Lecture by Nikki McDaid Barry

Thursday, January 19, 4pm-5:30pm with reception to follow, John Hope Franklin Room SSRB 224

Tackling global issues like climate change through US education means looking to Indigenous peoples for best practices regarding caring for the natural world. This talk will be about relationships between human and plant communities, situated in Indigenous knowledge systems. I consider how supporting these relationships in an Indigenous STEAM program can open possibilities for different climate futures.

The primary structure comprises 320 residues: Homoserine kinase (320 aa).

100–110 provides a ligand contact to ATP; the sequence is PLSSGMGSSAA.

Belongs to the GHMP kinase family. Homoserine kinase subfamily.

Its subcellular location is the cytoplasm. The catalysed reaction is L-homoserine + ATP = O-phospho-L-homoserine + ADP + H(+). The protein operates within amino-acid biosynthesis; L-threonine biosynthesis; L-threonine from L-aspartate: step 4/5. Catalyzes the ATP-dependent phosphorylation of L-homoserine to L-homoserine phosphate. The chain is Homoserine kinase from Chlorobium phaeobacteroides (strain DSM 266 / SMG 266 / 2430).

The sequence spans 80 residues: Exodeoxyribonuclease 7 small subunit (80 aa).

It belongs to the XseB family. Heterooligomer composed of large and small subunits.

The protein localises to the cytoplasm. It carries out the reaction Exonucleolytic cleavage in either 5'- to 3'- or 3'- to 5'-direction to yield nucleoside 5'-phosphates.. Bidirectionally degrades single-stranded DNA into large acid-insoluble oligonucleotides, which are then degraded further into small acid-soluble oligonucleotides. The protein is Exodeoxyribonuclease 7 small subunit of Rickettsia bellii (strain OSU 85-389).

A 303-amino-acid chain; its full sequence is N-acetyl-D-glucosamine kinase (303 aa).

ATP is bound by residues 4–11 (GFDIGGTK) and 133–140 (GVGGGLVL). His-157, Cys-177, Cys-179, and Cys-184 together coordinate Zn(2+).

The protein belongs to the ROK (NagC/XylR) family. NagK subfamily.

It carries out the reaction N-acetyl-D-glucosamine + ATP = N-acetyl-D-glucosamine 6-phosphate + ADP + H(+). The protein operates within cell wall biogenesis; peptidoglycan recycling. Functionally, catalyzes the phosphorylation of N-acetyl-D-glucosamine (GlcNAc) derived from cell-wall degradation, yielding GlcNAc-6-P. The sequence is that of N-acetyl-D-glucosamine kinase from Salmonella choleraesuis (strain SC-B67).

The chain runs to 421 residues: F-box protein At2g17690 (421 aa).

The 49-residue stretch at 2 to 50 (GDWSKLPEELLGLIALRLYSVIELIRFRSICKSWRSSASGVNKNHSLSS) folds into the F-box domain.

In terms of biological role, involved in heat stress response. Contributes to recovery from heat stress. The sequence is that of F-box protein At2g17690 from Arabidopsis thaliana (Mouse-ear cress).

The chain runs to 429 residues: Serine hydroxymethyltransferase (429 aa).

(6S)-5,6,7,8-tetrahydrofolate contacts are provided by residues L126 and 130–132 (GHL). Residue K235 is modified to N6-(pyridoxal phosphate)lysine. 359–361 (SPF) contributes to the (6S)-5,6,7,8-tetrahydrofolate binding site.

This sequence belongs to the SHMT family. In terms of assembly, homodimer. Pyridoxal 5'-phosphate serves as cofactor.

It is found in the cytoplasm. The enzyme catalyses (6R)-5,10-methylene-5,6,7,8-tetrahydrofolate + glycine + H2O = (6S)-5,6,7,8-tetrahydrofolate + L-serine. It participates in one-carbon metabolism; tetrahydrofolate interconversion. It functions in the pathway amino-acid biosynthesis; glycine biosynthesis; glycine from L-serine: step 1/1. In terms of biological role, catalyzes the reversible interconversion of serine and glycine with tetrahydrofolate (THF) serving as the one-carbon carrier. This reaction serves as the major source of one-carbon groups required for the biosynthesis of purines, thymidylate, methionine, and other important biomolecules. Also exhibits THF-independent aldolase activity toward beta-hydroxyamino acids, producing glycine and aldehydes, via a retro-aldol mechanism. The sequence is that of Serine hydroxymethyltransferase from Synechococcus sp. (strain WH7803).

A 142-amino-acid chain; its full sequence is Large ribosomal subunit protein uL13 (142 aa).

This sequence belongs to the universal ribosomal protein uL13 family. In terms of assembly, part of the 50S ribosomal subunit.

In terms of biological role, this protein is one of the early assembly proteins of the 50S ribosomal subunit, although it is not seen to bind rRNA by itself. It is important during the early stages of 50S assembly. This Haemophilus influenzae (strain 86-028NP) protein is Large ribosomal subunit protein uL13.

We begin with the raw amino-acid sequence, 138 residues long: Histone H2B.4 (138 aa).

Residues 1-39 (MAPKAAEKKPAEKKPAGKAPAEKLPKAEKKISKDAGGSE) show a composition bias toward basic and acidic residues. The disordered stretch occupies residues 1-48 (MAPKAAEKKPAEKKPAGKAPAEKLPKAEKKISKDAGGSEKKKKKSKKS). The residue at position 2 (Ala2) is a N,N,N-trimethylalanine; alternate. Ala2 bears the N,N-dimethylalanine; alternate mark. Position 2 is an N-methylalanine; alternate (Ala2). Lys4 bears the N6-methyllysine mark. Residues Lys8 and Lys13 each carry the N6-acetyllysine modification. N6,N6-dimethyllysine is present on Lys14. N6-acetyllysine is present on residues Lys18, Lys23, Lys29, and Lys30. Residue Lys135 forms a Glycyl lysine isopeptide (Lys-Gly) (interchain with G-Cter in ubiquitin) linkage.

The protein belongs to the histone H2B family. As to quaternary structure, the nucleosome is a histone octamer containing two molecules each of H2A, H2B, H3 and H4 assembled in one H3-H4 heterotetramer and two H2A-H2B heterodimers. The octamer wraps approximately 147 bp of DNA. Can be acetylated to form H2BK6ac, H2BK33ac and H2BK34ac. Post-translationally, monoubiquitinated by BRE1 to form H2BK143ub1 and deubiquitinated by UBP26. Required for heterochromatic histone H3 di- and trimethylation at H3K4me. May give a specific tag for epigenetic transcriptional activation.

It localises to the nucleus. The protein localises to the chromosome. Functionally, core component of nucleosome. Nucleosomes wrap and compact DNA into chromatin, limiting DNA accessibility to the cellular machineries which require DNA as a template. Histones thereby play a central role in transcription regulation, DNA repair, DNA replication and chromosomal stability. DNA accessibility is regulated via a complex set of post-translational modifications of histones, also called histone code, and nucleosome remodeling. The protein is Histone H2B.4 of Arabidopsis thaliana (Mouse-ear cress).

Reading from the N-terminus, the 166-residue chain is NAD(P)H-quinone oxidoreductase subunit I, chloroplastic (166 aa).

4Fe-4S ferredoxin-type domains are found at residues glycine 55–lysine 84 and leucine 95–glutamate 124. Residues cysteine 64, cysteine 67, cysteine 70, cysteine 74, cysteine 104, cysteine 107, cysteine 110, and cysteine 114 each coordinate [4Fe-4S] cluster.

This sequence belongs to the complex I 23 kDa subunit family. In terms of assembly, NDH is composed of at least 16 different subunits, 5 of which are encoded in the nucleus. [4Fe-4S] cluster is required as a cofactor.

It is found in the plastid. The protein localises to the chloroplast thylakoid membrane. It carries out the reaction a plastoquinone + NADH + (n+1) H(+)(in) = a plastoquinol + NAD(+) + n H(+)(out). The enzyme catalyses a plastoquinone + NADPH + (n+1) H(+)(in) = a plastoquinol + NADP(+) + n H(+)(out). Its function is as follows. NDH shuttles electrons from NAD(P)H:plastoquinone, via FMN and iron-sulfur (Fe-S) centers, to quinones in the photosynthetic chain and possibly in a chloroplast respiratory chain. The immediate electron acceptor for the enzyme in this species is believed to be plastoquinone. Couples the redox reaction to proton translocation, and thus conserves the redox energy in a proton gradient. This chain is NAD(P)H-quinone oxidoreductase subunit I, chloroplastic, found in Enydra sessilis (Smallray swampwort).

Nikki McDaid Barry (Shoshone-Bannock) is a doctoral candidate in the Learning Sciences at Northwestern University and an incoming assistant professor at UCLA’s School of Education and Information Sciences. Her work broadly focuses on learning environments at the intersection of land-based education and Indigenous resurgence. She is currently working to understand the ways that Indigenous youth in a land-based learning environment (Dr. Megan Bang’s ISTEAM program) recognize the personhood of more-than-human beings and how this influences the ways youth engage in socio-ecological decision making. She is also conducting research on how Indigenous and non-Indigenous people conceptualize their closeness with nature and define environmental problems. Nikki earned her M.A. in Teaching from Pacific University and her B.S. in Sociology from Northeastern University. She also is a parent of two young children with one on the way and a former middle school and high school teacher.